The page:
By Ray Pride

Tenth Cinema Eye Honors Document Nominees

  • Feature Film Nominees | Cameraperson, Fire at Sea, I Am Not Your Negro, OJ: Made in America and Weiner
  •  I Am Not Your Negro and OJ: Made in America Lead With 5 nominations
  • Cameraperson and Fire at Sea receive 4 nominations
  • Weiner, The Eagle Huntress and Tickled get 3 nominations
  • Steve James returns to host 10th Annual Awards Ceremony at Museum of the Moving Image in January 2017
Thirty-seven feature films and five shorts will vie for the 2017 Cinema Eye Honors as nominees were announced tonight in Brooklyn at the Alamo Drafthouse.  It’s the 10th annual edition of the nonfiction film awards, which recognize outstanding artistry and craft in documentary during Cinema Eye Week, a multi-day celebration in nonfiction filmmaking that takes place in New York City each year in January.
Winners will be announced at the 2017 Honors Ceremony on January 11 at the Museum of the Moving Image in Astoria, Queens, which will be hosted for the second consecutive year by award-winning nonfiction filmmaker Steve James (The Interrupters, Life Itself, Hoop Dreams).
I Am Not Your Negro, Raoul Peck’s portrait of writer & civil rights leader James Baldwin, and OJ: Made in America, Ezra Edelman’s epic telling of race and the judicial system in Los Angeles, led all films with five nominations each, including Outstanding Nonfiction Feature, Direction and Editing.
Kirsten Johnson’s Cameraperson and Gianfranco Rosi’s Fire at Sea each received four nominations, including Feature, Direction and Cinematography.  Josh Kriegman and Elyse Steinberg’s Weiner rounded out the films nominated this year for Outstanding Nonfiction Feature.
Gianfranco Rosi led all individuals with 4 nominations for his work as Director, Producer and Cinematographer on Fire at Sea. Ezra Edelman, Kirsten Johnson, Raoul Peck and HBO’s Sheila Nevins each received 3 nominations this year.
Ten films were nominated for the annual Audience Choice Prize, which often includes many of the year’s most popular and talked about films, including Roger Ross WIlliams’ Life, Animated, Clay Tweel’s Gleason, Barbara Kopple’s Miss Sharon Jones!, Tomer Heymann’s Mr. Gaga, Ido Haar’s Presenting Princess Shaw, David Farrier and Dylan Reeve’s Tickled and Keith Maitland’s Tower.  Kopple’s nomination is noteworthy as she becomes the second filmmaker to be nominated for a Cinema Eye Honor after receiving the organization’s Legacy Award for a previous film. Kopple was honored for Harlan County, U.S.A. in 2014; the late Albert Maysles was nominated earlier this year for Iris and In Transit after having been given the Legacy Award for Grey Gardens in 2011.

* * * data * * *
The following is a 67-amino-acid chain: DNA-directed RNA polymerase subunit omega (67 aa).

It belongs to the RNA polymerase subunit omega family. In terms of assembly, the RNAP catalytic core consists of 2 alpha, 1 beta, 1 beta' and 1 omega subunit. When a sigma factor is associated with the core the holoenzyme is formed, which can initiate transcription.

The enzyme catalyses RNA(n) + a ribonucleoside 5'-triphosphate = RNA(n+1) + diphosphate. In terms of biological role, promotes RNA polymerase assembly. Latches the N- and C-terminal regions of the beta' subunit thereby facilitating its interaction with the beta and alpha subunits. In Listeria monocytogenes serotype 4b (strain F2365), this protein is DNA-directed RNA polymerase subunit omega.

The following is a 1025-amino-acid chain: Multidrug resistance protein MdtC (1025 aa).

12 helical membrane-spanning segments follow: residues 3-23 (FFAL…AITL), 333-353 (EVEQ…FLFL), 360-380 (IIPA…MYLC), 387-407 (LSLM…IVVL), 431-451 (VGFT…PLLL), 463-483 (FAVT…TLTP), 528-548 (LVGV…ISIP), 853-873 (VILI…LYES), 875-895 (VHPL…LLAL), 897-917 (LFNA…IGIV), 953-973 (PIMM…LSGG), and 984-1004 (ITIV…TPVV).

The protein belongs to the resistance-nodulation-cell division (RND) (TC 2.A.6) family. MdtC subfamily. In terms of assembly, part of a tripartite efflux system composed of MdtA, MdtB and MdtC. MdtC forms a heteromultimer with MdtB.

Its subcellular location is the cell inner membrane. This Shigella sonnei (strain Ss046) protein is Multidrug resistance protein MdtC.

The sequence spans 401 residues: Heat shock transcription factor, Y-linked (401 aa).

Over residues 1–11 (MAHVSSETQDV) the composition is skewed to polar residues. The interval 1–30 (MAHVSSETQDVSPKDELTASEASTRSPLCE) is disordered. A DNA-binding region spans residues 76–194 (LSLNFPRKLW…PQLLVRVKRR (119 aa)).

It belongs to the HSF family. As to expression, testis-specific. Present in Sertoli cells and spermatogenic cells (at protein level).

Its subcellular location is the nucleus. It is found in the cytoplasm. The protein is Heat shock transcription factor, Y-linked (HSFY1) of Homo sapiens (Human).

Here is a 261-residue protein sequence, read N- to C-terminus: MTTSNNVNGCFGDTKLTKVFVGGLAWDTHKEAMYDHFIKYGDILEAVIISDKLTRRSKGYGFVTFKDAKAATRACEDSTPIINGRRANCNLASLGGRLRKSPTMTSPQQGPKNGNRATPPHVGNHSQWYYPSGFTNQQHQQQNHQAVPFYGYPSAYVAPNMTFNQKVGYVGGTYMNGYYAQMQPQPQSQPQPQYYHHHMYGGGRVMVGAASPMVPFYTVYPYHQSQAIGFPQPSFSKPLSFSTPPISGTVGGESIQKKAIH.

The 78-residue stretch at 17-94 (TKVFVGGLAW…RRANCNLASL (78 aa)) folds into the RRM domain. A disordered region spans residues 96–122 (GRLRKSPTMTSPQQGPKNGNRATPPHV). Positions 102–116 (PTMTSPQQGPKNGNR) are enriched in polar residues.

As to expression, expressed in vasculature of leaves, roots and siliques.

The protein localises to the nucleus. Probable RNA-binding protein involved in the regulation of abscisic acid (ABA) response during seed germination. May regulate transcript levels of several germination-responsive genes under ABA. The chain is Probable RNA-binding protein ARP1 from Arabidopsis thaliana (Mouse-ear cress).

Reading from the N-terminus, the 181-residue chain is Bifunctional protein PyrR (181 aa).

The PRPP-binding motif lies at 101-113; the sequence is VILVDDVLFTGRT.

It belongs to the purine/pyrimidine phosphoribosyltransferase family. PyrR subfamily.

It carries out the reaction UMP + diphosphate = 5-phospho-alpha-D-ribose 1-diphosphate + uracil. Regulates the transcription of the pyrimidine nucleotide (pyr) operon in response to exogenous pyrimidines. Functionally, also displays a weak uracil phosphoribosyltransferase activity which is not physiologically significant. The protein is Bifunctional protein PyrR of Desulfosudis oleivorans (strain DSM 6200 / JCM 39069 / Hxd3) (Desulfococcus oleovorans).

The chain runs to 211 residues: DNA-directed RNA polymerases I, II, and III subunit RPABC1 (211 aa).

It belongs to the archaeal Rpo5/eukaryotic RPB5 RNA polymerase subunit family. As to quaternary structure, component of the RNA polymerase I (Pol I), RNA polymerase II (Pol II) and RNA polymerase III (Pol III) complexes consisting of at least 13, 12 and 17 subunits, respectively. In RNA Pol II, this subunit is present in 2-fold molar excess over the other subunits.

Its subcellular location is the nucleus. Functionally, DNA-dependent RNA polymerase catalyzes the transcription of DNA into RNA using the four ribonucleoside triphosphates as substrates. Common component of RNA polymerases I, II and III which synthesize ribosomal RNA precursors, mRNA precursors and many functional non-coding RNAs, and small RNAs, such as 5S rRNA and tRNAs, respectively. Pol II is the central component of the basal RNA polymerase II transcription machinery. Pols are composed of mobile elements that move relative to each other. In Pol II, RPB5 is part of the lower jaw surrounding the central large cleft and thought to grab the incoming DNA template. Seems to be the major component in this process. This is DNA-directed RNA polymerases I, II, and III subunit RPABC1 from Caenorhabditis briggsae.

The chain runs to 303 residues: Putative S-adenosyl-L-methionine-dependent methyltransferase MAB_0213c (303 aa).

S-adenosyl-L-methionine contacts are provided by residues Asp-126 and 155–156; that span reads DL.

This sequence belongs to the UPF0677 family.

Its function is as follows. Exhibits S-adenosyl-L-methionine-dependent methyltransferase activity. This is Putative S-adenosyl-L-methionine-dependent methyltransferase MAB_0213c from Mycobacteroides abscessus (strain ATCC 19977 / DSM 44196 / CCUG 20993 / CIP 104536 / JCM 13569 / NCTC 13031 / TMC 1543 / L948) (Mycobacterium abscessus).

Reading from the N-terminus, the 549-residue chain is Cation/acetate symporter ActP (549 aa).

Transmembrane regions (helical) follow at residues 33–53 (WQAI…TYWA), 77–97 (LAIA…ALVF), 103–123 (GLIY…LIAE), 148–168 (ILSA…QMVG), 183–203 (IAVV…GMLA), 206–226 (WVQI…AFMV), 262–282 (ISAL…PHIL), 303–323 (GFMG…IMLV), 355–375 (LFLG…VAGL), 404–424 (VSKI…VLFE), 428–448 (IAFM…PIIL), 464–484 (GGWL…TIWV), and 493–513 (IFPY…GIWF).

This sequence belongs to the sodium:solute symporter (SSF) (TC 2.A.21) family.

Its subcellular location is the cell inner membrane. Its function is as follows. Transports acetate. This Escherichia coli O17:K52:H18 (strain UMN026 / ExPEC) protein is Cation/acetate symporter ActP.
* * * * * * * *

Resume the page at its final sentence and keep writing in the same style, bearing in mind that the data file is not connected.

Elsewhere, Alex Gibney continued to make Cinema Eye history, receiving his 7th nomination, this year for his work as a Producer on Zero Days.  It’s the 6th Gibney-directed film to receive a nomination from Cinema Eye, the most for any filmmaker.
Filmmaker Michal Marczak received his third lifetime nomination for his latest, All These Sleepless Nights, where he is up for Outstanding Cinematography. He was nominated for both of his previous films: At the Edge of Russia (Debut, 2012) and Fuck for Forest (Spotlight, 2014). With the nod, he joins Bill Ross and Turner Ross as filmmakers nominated for each of their first three features.  The Ross Brothers’ latest film, Contemporary Color, also became their fourth film to be nominated. It is up this year for Cinematography and Original Score. They are the first filmmakers in Cinema Eye’s ten-year history to have each of their first 4 films recognized with nominations.
HBO’s Sheila Nevins became the most nominated individual in Cinema Eye history, scoring her 9th, 10th and 11th nominations for HBO Documentary Films’ Heroin: Cape Cod, USA, How to Dance in Ohio and Mapplethorpe: Look at the Pictures. Joining those films in the Outstanding Nonfiction for Television category are A&E’s Happy Valley and Netflix’ Making a Murderer and My Beautiful Broken Brain.
Other returning filmmakers include:
  • Robert Greene, whose nomination for Outstanding Direction for Kate Plays Christine is his second in the category (he was nominated for Actress in 2015).
  • Syd Garon’s nomination for Outstanding Graphic Design and Animation for Author: The JT Leroy Story is his fourth nomination in the category in the past three years. He took home the trophy in 2015 for Jodorowsky’s Dune.
  • Nels Bangerter, nominated for Outstanding Editing for Cameraperson, won the editing award in 2014 for Let the Fire Burn.
  •  Serge Lalou, who is nominated twice this year for Fire at Sea, won back in 2009 for producing Waltz With Bashir.
  • Michael Palmieri and Donal Mosher, who are nominated for Outstanding Short for Peace in the Valley, each won two Cinema Eye Honors in 2010 for October Country: Outstanding Debut and Outstanding Original Score.